There was a land of Cavaliers and Cotton Fields called the Old South.
Before now, Gone with the Wind has had at least five major theatrical re-releases, including the infamous 70mm sacrilege and the distorted, cropped 1967 “wide-screen” version, and there was, in 1998, that major restoration which was presumed to be—by most people except the technicians who profit from perennial restorations—realized perfection, for ever and a day. Finis.
[Here we are just talking about the new DVD releases. For a more detailed discussion of the film itself, please see our separate review at Seventy Years of Gone with the Wind.]
Hardly. GWTW is back, now more magnificently restored than ever. The standard format features the film only. More dramatic visual improvements will stun the eyes on the new Ultimate Collectors Edition releases for both standard DVD and the film’s first-ever bluray release, part of Warner Bros.’ 5-disc set with new and old features and documentaries, a replica of the original 1939 souvenir program, 40-page Production History Book, eight 5×7 prints and on and on, even a bonus CD with eight tracks of Max Steiner’s score.
Wow! It has to be seen to be believed, paid for to be received.
Seriously, the most intelligent and interesting extra is the two-hour The Making of a Legend: Gone with the Wind, a 1989 documentary by producer David O. Selznick’s sons, previously part of a GWTW DVD in 2004. It includes some of the numerous screen tests, especially for the roles of Scarlett O’Hara and Ashley Wilkes, with comments by actresses Ann Rutherford, Evelyn Keyes and Butterfly McQueen and Selznick representative Katherine Brown. All except Rutherford, who is 89, have since died, Keyes as recently as 2008.
The most glaring negative in these sets—and that it’s a major part of the 70th anniversary celebration makes it doubly unfortunate—is Rudy Behlmer’s commentary, regurgitated without further digestion from the 1998 DVD restoration. Then as now, and as in most of his other commentaries, Behlmer seems to be reading his text in another room; the turning pages almost crinkle. A similar ineptitude afflicts his commentary on 20,000 Leagues under the Sea and interview with its director Richard Fleischer. Although sometimes a bit impassive, Fleischer nonetheless must have been stunned by the inane, simplistic questions he was asked.
For GWTW, Behlmer gives inconsequential information, say, the dates of the second, third and fourth rewrites of a script, or relates what’s on the screen . . . well, da-a-a-a—, haven’t we eyes! . . . or just when things become dramatic or there’s some dazzling photography, Behlmer turns his page and reviews stars’ careers, which is the gist of most of the second disc. While the Atlanta citizenry grieves over the casualty lists, Behlmer unemotionally drones, “Let me take just a moment here to talk about director Victor Fleming——” While Scarlett shoots the Union deserter on the staircase and Melanie removes her dressing gown to absorb the blood, Behlmer turns calmly to discussing Olivia de Havilland.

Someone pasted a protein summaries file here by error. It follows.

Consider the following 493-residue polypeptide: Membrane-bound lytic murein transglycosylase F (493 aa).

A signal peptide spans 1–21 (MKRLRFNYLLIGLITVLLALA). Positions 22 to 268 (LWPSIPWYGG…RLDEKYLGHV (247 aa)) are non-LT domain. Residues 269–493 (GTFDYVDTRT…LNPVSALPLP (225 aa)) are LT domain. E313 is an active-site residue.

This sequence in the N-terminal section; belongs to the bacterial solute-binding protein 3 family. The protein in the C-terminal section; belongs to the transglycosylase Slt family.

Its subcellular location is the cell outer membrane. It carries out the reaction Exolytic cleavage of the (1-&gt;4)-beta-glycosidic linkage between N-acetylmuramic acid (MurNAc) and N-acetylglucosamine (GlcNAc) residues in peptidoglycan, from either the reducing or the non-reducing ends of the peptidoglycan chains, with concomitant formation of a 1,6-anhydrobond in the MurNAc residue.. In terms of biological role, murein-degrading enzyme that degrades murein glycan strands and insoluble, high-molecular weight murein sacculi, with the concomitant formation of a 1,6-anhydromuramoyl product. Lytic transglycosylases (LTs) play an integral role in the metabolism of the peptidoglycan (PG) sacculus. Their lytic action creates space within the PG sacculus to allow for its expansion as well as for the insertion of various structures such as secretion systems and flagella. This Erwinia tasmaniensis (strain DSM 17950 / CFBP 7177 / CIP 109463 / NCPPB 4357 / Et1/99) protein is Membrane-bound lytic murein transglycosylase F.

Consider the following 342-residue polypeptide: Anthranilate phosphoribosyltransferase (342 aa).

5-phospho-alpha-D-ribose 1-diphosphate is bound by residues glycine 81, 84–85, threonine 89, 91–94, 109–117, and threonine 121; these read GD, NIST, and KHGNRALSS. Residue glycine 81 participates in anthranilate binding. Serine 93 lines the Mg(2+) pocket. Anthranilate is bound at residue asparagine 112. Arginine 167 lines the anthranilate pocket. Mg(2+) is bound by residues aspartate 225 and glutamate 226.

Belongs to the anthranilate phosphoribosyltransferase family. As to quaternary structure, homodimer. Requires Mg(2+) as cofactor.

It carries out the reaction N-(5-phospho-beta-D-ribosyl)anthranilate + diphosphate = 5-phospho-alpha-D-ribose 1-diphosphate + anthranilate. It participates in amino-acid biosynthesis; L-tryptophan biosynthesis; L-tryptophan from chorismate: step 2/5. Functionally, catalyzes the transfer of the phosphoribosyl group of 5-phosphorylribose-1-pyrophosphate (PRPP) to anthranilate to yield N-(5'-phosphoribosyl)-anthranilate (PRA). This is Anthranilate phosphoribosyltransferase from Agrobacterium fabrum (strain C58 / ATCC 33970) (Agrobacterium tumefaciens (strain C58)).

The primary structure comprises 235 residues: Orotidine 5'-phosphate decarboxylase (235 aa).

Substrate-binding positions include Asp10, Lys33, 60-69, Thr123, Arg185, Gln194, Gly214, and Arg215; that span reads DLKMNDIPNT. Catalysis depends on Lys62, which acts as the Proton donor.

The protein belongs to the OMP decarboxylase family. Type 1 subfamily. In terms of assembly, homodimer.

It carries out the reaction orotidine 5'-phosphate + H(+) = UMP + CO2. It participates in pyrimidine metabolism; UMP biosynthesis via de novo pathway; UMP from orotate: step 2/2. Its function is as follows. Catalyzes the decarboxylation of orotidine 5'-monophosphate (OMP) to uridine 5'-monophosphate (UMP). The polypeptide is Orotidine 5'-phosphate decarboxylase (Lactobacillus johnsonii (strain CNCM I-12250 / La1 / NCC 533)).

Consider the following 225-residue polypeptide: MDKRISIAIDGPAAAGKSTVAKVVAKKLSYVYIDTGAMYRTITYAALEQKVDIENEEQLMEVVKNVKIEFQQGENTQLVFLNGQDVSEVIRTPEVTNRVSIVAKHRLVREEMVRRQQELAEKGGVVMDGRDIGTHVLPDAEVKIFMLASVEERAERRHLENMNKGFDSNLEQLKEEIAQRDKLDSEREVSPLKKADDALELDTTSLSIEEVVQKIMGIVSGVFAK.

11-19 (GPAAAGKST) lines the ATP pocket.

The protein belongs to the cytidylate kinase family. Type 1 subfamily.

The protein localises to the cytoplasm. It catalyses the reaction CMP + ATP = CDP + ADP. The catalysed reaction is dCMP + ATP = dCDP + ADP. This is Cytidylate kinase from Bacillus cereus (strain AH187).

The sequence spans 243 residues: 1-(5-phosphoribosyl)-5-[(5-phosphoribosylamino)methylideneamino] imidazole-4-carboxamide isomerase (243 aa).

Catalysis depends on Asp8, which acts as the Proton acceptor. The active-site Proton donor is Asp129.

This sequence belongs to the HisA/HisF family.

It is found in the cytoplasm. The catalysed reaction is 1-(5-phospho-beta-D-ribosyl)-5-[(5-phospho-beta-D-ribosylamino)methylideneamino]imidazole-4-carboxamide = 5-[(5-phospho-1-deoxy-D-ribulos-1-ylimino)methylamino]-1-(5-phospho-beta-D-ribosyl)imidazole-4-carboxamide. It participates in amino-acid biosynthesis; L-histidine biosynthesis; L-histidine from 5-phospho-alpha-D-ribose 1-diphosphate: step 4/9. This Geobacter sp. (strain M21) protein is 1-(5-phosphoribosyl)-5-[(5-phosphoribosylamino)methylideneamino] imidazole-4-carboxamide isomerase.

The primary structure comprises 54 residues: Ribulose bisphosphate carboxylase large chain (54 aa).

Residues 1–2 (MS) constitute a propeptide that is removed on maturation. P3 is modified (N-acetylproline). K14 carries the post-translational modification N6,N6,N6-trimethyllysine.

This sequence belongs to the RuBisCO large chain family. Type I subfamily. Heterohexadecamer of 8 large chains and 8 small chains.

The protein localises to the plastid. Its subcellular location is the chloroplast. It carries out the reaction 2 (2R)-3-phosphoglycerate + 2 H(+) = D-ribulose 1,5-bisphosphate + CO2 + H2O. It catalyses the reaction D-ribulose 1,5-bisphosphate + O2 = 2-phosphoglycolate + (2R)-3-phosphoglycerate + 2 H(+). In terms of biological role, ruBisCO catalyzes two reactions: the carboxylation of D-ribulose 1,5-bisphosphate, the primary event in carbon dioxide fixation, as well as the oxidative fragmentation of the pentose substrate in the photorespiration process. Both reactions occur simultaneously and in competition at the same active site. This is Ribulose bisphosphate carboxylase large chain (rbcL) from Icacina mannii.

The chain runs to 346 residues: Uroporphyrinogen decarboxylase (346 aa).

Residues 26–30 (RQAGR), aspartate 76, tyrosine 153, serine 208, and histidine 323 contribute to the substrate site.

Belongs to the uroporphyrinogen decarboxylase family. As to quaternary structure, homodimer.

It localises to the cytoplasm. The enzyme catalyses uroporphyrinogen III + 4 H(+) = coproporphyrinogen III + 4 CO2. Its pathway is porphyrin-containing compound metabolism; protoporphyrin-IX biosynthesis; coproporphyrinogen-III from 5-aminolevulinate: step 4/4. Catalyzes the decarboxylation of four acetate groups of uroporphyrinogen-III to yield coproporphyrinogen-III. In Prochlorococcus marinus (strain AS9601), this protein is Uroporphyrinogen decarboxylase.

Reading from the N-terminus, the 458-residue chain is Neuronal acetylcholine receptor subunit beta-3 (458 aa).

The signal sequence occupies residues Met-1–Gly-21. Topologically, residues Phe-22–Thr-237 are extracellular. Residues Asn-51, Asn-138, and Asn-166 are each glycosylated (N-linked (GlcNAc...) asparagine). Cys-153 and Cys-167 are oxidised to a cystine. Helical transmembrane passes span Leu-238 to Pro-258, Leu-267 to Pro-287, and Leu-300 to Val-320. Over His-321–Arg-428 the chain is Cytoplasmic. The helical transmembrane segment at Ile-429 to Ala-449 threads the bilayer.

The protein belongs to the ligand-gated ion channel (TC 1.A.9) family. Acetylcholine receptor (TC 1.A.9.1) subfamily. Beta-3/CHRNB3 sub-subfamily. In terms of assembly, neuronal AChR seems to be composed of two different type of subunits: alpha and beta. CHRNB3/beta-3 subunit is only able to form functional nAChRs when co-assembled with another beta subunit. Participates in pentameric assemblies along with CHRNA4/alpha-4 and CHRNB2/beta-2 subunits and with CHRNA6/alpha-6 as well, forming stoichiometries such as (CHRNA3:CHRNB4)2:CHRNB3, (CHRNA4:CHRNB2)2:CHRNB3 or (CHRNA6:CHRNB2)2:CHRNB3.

Perhaps too much space devoted to a negative, however serious it may be.
Nothing, though, can dim the magic and the nostalgia of Gone with the Wind. It is, after all, one of Hollywood’s most glorious milestones, grand storytelling at its best. What might excite the imagination is Behlmer’s list of the many filmed scenes that were cut from the first, second and possibly third edits—Scarlett consoling the dying John Wilkes, Belle Watling and her girls assisting at the hospital, the inquest about Frank Kennedy’s death, among others. What happened to these deleted scenes? Did Selznick destroy them? Are they stashed away, possibly lost, in some rusty reel tin? Intriguing.
If these scenes were found and were usable, could there be any justification for a truly complete version of GWTW—all five hours or so? Unthinkable, a heresy! Yes, the hypothesis may be intriguing, but such a change, though a gold mine for the restorers, would be a desecration—to Selznick’s final vision of the film, to the well-enshrined original and to the memories of many movie-goers who have loved it all through these seventy years.
In any event, SOME version of the film belongs in everyone’s collection and if you don’t have one already, this is a great time to make an addition. The extras (for the UCE) are deep – although not as pervasive as those for the recently released The Wizard of Oz. Warners continues to appear to be the only studio interested in mining older movies for bluray release for those of us interested in things less….modern.